San Francisco Chronicle

TCU’s vaunted defense presents big test for Cal

- By Rusty Simmons Rusty Simmons is a San Francisco Chronicle staff writer. Email: rsimmons@ sfchronicl­ Twitter: @Rusty_SFChron

In the second and third quarters of its season-opening loss to Nevada on Saturday night, Cal ran only six times to gain a mere 9 yards and failed on five of six third-down conversion attempts.

Three days after those startling numbers marinated, Cal offensive coordinato­r Bill Musgrave said: “We were just trying to move the ball any way we could. Nothing changes. We want to get the ball in the hands of our playmakers. Shoot, we just want to get the ball going down the field, run or pass, and find what we do well.

“That’s the only explanatio­n we’ve got.”

The Bears better come up with a better explanatio­n before they play Saturday at TCU, which has finished No. 1 in the nation in total defense five times in the past two decades and is regularly near the top of the heap.

The Horned Frogs held their Week 1 opponent, Duquesne, to three points, 2.1 rushing yards per carry and 76 total passing yards.

Cornerback Tre’Vius Hodges-Tomlinson and defensive end Ochaun Mathis are preseason All-America candidates. Hodges-Tomlinson was rated by Pro Football Focus last season as the nation’s highest-graded cornerback in coverage, and Mathis led the Big 12 and ranked 12th nationally in sacks per game (0.9).

The key to TCU’s defense is head coach Gary Patterson, who has led the team to three top-10 finishes in the past seven seasons.

“TCU’s defense has been doing the same thing for 21 years, and they’re really, really good at it,” Musgrave said. “It’s a high-level defense. They know what they’re doing, and they’ve got really good people to execute it.”

To counteract the Frogs’ aggressive 4-2-5 defense, opponents have to showcase speedy skilled players. Even though it toggled through seven receivers, five running backs and five tight ends in the opener, Cal may not have the speed to cause problems.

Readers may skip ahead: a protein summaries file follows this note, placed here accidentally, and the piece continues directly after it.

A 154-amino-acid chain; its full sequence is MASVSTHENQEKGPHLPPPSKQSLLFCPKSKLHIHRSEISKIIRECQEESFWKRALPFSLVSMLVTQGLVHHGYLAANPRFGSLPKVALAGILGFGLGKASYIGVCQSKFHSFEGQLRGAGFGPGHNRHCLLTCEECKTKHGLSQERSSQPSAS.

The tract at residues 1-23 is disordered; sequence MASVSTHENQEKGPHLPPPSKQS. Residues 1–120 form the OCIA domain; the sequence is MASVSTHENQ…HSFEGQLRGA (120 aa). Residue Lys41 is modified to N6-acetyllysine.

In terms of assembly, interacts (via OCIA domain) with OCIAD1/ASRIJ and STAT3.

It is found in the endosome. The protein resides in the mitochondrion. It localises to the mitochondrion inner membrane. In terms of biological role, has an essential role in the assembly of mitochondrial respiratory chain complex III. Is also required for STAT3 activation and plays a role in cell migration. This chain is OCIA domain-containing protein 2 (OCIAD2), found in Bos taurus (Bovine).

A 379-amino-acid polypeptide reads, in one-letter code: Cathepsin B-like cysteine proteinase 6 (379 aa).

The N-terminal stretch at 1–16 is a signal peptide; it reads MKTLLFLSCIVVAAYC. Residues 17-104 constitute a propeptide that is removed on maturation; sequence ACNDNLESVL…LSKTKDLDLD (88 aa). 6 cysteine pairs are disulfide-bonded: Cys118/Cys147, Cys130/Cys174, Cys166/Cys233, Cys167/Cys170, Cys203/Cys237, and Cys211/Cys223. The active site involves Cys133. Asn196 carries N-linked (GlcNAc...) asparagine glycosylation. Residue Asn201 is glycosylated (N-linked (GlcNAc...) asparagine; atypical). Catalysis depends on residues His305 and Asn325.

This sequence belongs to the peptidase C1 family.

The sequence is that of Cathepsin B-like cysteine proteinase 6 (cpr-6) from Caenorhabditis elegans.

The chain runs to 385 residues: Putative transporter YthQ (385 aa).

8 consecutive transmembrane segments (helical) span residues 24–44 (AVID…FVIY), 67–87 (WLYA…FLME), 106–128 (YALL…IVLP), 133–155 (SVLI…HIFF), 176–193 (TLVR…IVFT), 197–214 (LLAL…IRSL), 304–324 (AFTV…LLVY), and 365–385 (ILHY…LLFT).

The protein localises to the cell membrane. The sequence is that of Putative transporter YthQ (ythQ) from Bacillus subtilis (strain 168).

That exact scenario played out just three years ago in the Cheez-It Bowl, where the teams met for the first time in program history and came up with what SB Nation called “one of the most beautifull­y hideous bowls ever.”

In TCU’s 10-7 overtime win, the teams combined for six first-half intercepti­ons and nine total. Two of the intercepti­ons came on illegal throws from Frogs quarterbac­k Grayson Muehlstein, who threw one after catching a forward pass and another after he passed the line of scrimmage.

It was the fourth bowl game in NCAA history with nine or more intercepti­ons, joining the 1942 Orange Bowl, 1968 Sun Bowl and 1982 Liberty Bowl and is jokingly referred to as the “Cheez-INT Bowl.”

The offensive players in the Cheez-It Bowl so underperfo­rmed that ESPN gave the “spotlight honor” to Jalen Reagor, who had zero catches and three carries for 9 yards.

“This is a middle drill game,” Patterson said, referring to a knockdown, dragout drill where one player stands in the middle of teammates and points to another player. Those players engage, and the winner leaves the other in the circle for another repetition.

“‘No fair dodging,’ as (former TCU defensive coordinato­r Dick) Bumpas used to say. Can’t flinch in these types of games,” Patterson said. “But if you want to win a lot of ballgames, you have to win all types. You have to win basketball games. You have to win street fights. You have to win all of them.”

 ?? Ron Jenkins / Associated Press ?? TCU’s Tre’Vius Hodges-Tomlinson (1) reacts after intercepti­ng a pass against Duquesne last week as Bud Clark (26) looks on.
Ron Jenkins / Associated Press TCU’s Tre’Vius Hodges-Tomlinson (1) reacts after intercepti­ng a pass against Duquesne last week as Bud Clark (26) looks on.

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